Compare any two graphics cards:
Geforce GTX 670 vs Radeon HD 7850
IntroThe Geforce GTX 670 makes use of a 28 nm design. nVidia has set the core speed at 915 MHz. The GDDR5 RAM runs at a frequency of 1500 MHz on this specific model. It features 1344 SPUs along with 112 TAUs and 32 ROPs.
Compare all of that to the Radeon HD 7850, which features a GPU core clock speed of 860 MHz, and 2048 MB of GDDR5 RAM set to run at 1200 MHz through a 256-bit bus. It also features 1024 Stream Processors, 64 TAUs, and 32 Raster Operation Units.
(No game benchmarks for this combination yet.)
Power Usage and Theoretical Benchmarks
Power Consumption (Max TDP)
As far as performance goes, the Geforce GTX 670 should in theory be much superior to the Radeon HD 7850 overall. (explain)
Texel RateThe Geforce GTX 670 should be a lot (more or less 86%) faster with regards to AF than the Radeon HD 7850. (explain)
Pixel RateThe Geforce GTX 670 is a little bit (approximately 6%) better at anti-aliasing than the Radeon HD 7850, and also able to handle higher resolutions more effectively. (explain)
Please note that the above 'benchmarks' are all just theoretical - the results were calculated based on the card's specifications, and real-world performance may (and probably will) vary at least a bit.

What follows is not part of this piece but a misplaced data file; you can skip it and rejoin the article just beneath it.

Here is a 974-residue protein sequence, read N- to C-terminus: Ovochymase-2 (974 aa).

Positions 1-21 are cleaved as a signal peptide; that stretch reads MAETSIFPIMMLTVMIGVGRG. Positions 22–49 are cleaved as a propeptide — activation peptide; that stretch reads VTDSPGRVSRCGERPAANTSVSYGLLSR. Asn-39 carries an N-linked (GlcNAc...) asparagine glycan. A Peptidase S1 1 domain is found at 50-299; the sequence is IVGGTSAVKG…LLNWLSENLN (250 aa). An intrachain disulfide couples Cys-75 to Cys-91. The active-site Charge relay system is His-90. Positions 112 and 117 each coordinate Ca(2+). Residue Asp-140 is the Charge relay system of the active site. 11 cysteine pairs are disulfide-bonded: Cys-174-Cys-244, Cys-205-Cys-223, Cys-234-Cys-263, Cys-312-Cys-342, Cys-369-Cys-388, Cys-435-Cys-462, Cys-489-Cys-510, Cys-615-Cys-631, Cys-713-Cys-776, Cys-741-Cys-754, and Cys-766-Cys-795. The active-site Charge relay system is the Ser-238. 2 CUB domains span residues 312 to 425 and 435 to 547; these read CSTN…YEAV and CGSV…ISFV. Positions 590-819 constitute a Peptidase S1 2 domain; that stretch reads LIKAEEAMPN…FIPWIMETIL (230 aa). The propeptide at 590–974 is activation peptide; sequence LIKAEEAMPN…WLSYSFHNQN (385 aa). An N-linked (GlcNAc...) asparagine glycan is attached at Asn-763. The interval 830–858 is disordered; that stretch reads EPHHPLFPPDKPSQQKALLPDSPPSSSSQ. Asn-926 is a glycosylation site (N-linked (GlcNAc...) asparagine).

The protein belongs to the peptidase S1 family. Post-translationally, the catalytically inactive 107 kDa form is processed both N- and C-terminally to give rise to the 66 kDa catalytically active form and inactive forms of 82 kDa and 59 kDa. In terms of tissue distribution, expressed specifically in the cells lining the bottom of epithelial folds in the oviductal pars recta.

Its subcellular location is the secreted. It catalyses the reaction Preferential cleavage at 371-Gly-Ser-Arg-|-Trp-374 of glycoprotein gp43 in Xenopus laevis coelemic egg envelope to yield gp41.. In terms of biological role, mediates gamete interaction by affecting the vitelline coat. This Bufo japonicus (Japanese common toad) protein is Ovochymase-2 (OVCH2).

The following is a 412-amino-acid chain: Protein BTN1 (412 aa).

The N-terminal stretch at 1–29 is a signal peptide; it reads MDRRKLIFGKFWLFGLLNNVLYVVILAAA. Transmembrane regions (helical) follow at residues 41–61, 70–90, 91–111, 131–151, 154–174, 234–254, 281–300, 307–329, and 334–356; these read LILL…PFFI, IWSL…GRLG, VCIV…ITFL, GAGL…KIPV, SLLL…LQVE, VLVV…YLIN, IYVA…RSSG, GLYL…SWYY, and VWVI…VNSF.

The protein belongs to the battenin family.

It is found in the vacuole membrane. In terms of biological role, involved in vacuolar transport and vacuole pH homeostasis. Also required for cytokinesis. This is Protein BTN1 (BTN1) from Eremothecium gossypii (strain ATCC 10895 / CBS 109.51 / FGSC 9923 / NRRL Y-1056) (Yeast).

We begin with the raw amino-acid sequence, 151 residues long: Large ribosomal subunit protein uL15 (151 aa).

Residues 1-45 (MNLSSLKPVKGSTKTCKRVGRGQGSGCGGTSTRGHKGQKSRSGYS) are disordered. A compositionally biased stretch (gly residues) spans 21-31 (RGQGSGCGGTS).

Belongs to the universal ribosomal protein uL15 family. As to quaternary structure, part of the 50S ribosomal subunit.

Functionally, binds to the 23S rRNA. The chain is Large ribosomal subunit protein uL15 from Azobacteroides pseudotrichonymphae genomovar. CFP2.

Please note that the price comparisons are based on search keywords - sometimes it might show cards with very similar names that are not exactly the same as the one chosen in the comparison. We do try to filter out the wrong results as best we can, though.
Memory Bandwidth: Bandwidth is the maximum amount of data (measured in MB per second) that can be transported across the external memory interface within a second. It's worked out by multiplying the card's interface width by its memory speed. If the card has DDR type memory, it should be multiplied by 2 again. If it uses DDR5, multiply by 4 instead. The higher the memory bandwidth, the faster the card will be in general. It especially helps with AA, High Dynamic Range and higher screen resolutions.
Texel Rate: Texel rate is the maximum number of texture map elements (texels) that can be applied in one second. This number is worked out by multiplying the total number of texture units by the core clock speed of the chip. The higher the texel rate, the better the video card will be at handling texture filtering (anisotropic filtering - AF). It is measured in millions of texels in a second.
Pixel Rate: Pixel rate is the maximum amount of pixels that the graphics chip can possibly write to its local memory per second - measured in millions of pixels per second. The number is calculated by multiplying the amount of Render Output Units by the the core clock speed. ROPs (Raster Operations Pipelines - aka Render Output Units) are responsible for outputting the pixels (image) to the screen. The actual pixel rate also depends on many other factors, especially the memory bandwidth of the card - the lower the memory bandwidth is, the lower the potential to reach the max fill rate.